The County You Live, Work And Play
Second Protest Outside SLC HQ
Parents campaigning against the closure of Lanarkshire’s Autism One Stop Shop staged another protest this week outside South Lanarkshire Council’s headquarters.
Campaigners say they have been dealt yet another blow by the local authority, who they say refused an offer from the Scottish Government of a Scottish Autism advisor while they made the transition to the new South Lanarkshire One Stop Shop (SLOSS).
Users say they have been holding meetings with council officials to discuss how the new SLOSS will work in practice but say they are still “disappointed” by the council’s reaction to their suggestions.
Jennifer Gough, of Hamilton, who has helped to lead a campaign to reinstate the original Autism One Stop Shop in Motherwell, said: “This week’s meeting was another disaster, parents breaking down in tears because there is no help while we’re told we don’t need an autism advisor. We, the parents, are experts who should be sharing our wealth of experience around the group.
“We have consistently said since April or May we need an autism advisor and they tell us they are feeding this back to officers in charge. Despite this, they turn down the offer of a Scottish Autism worker who would be made available until March next year.”
Karen Noble, of Hamilton, who has also been active in the campaign to keep the original One Stop Shop open, added: “The service from the council still does not fit our basic needs, given they have still not provided expert autism advisors to support us. Last week the council rejected an offer of an autism advisor from the Scottish Government, to embed into the South Lanarkshire Council service through to March next year. This member of staff would have been supplied by the Scottish Autism organisation, a trusted and expert organisation. This was an intervention the government took to fill the existing gap and help families access help once more since the Motherwell One Stop Shop closed on June 3, and families have been without support since that time.
“Families are bereft the council would make such a cruel decision to reject such an offer, which would have provided us with the much-needed support we have asked them for, and it would have demonstrated the council are committed to developing their service to be fit for purpose and reflect the needs of users.”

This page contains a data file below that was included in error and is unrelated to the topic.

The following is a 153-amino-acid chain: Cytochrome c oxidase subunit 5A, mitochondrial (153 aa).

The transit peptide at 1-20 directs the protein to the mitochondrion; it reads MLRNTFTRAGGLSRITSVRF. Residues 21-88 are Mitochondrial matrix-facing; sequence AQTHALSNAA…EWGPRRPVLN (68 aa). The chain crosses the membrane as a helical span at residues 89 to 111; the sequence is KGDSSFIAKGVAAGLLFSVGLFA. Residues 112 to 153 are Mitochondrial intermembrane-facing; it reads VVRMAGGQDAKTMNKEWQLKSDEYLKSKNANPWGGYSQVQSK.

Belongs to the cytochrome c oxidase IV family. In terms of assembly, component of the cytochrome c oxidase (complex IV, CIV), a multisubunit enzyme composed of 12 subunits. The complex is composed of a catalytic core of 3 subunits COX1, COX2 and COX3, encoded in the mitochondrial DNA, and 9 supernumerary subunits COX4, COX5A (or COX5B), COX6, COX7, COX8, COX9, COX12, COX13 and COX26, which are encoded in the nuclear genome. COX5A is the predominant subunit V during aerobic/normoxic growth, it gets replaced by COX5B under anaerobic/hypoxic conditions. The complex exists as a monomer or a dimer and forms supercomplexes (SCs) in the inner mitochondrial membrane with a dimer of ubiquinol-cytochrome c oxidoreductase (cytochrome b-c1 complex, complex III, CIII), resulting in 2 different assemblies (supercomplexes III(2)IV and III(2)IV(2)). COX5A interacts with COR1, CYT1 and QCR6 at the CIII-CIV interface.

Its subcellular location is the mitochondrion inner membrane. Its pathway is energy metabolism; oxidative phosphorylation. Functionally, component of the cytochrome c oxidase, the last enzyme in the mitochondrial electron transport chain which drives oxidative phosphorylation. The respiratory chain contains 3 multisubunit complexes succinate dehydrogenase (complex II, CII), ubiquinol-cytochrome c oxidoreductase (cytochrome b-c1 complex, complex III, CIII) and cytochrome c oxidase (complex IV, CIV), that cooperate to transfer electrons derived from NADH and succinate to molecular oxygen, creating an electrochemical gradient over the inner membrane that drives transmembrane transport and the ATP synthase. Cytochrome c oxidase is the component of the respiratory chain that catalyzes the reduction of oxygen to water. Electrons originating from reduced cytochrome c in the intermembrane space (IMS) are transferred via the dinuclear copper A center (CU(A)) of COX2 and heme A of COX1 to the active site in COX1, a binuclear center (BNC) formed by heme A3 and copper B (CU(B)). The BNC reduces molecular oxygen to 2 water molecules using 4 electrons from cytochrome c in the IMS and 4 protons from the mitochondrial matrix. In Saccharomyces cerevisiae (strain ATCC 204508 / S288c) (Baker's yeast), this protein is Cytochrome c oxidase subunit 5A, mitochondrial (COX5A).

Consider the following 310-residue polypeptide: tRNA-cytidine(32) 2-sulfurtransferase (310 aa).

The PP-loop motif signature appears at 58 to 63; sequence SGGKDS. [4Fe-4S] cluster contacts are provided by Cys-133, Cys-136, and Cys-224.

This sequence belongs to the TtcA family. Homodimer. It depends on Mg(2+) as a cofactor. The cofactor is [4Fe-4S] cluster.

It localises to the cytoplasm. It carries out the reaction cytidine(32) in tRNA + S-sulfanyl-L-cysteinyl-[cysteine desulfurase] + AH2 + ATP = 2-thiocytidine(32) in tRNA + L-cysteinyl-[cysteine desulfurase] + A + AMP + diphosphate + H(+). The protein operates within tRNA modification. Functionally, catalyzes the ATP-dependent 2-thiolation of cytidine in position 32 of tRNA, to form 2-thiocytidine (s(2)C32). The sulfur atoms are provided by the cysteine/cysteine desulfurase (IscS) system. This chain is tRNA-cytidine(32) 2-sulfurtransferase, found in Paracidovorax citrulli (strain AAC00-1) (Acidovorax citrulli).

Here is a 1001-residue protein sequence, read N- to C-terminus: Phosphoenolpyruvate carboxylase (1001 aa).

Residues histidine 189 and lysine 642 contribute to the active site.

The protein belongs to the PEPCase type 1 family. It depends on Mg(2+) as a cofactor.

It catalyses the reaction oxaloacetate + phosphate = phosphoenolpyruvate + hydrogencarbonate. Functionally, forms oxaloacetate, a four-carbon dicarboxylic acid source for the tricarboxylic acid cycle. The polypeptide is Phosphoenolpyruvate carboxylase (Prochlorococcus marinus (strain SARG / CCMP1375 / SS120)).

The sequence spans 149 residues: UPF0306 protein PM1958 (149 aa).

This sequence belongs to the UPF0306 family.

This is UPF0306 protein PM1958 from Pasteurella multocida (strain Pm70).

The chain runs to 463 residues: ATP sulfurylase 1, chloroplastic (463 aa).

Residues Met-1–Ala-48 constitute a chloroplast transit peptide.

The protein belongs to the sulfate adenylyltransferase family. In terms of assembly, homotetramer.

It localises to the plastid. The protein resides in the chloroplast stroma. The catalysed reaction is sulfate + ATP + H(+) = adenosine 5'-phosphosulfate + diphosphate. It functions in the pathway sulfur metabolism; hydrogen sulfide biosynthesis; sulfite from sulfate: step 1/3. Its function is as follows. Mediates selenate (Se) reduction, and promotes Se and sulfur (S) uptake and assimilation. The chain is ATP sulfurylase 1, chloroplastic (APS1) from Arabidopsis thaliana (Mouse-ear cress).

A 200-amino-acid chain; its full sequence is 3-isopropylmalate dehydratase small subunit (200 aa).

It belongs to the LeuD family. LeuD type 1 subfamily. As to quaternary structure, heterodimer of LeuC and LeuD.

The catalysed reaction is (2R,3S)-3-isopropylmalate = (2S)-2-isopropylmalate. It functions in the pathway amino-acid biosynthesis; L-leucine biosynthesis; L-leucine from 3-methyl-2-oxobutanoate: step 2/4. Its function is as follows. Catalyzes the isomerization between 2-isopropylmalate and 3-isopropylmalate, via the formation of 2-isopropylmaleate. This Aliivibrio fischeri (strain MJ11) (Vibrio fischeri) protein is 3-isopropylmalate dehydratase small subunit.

Maureen Watt, Scottish Government minister for mental health said: “South Lanarkshire Health and Social Care Partnership were grateful for our offer of a Scottish Autism Advisor but declined on the basis that they are already making rapid progress in implementing their plans for a well-integrated autism support service. They did, however, make it clear they will continue to engage with the Scottish Government and the National Autism Network as they take their local strategy forward.”
Brenda Hutchinson, social work head of service, said: “There has been no offer of direct funding from the Scottish Government for the One Stop Shop for people in South Lanarkshire with autism and their families and carers. If such an offer were to be made, it would be welcomed.
“At a meeting on June 17, Scottish Government officials discussed potential temporary arrangements they might make with Scottish Autism. However, the council is pleased with the progress being made by the Health and Social Care Partnership in developing the South Lanarkshire One Stop Shop.
“We have already put in place interim arrangements to make sure there is no gap in provision over the summer, including an advice helpline, a drop-in centre and thrice-weekly support groups.
“We continue to work with parents and carers, and all of those involved in all sectors providing autism supports, to ensure the South Lanarkshire One Stop Shop offers an improved, fully-integrated and well-promoted service to meet the needs of local people.”